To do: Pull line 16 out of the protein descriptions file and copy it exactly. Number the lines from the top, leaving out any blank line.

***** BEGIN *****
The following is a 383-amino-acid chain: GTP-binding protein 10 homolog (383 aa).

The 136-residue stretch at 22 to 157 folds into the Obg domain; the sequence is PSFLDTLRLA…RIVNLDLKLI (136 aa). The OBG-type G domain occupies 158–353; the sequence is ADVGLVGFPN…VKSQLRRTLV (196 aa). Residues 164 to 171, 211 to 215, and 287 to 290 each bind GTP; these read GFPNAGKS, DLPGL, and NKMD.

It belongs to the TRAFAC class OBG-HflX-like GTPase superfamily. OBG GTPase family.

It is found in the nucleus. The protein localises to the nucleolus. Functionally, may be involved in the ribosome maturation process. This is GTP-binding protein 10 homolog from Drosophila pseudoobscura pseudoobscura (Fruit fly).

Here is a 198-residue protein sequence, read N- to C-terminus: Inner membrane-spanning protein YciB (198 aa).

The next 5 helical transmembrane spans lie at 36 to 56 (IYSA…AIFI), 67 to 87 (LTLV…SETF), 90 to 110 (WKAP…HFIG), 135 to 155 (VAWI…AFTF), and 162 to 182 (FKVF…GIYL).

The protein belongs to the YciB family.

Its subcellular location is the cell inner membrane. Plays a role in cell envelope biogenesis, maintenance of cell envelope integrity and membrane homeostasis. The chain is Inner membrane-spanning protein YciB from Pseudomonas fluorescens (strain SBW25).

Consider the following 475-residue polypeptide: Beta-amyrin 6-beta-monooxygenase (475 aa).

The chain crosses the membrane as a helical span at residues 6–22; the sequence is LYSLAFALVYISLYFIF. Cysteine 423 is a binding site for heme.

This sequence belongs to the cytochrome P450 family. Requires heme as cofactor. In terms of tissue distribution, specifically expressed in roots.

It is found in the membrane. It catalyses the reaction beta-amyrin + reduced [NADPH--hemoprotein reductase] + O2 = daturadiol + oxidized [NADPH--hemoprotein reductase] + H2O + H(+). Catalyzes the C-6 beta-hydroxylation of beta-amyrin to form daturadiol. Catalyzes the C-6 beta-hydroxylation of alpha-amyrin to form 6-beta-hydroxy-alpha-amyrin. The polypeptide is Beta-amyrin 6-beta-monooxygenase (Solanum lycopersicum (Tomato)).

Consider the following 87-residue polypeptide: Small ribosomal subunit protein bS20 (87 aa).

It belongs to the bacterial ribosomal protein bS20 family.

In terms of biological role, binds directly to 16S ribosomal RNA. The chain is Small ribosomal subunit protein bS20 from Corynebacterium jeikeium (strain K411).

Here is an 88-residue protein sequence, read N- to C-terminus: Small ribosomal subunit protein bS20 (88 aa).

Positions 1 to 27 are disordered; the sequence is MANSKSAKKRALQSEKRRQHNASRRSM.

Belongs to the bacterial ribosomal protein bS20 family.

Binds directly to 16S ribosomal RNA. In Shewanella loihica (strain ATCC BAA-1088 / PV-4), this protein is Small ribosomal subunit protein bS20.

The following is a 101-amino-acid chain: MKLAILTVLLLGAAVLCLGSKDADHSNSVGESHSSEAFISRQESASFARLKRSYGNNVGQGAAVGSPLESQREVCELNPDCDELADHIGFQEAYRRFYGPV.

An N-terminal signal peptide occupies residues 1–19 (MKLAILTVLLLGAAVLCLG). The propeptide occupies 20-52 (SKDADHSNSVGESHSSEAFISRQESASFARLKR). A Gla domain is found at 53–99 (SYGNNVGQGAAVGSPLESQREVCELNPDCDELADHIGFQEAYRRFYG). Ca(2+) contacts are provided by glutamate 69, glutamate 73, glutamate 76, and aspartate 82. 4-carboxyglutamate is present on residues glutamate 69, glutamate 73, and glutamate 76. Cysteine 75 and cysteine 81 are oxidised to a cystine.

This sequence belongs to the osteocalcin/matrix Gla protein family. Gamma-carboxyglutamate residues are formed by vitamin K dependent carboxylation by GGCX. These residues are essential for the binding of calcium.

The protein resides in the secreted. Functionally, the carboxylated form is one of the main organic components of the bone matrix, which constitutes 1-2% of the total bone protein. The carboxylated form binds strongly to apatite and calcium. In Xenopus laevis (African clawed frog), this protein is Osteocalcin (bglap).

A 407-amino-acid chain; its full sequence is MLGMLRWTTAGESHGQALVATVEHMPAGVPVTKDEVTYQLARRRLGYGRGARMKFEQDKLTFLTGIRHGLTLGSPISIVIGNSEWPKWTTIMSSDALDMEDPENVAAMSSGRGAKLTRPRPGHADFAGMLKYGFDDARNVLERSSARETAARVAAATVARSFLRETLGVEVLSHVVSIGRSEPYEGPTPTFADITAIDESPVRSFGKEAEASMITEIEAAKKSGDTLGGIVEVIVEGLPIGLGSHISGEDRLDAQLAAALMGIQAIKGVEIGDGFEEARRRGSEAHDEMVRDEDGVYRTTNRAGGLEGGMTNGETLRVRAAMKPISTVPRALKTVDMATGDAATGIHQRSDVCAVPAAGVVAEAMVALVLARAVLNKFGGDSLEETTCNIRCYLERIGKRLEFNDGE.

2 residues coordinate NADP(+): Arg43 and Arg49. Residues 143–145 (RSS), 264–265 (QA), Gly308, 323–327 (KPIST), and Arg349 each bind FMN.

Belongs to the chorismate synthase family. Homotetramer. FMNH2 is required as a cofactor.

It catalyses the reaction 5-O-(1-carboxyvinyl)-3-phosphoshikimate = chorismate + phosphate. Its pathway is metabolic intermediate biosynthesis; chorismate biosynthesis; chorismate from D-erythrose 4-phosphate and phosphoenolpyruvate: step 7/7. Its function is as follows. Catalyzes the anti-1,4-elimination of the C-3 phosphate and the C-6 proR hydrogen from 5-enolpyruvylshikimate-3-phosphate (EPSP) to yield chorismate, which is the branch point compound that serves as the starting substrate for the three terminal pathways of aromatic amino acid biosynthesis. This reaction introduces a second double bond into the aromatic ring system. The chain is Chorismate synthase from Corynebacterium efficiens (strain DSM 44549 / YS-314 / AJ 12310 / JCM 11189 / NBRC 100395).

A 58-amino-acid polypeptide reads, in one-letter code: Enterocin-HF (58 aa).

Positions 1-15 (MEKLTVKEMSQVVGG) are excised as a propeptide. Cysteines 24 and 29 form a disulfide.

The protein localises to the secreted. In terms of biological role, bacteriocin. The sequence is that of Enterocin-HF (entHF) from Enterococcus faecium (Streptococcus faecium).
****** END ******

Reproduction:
Here is an 88-residue protein sequence, read N- to C-terminus: Small ribosomal subunit protein bS20 (88 aa).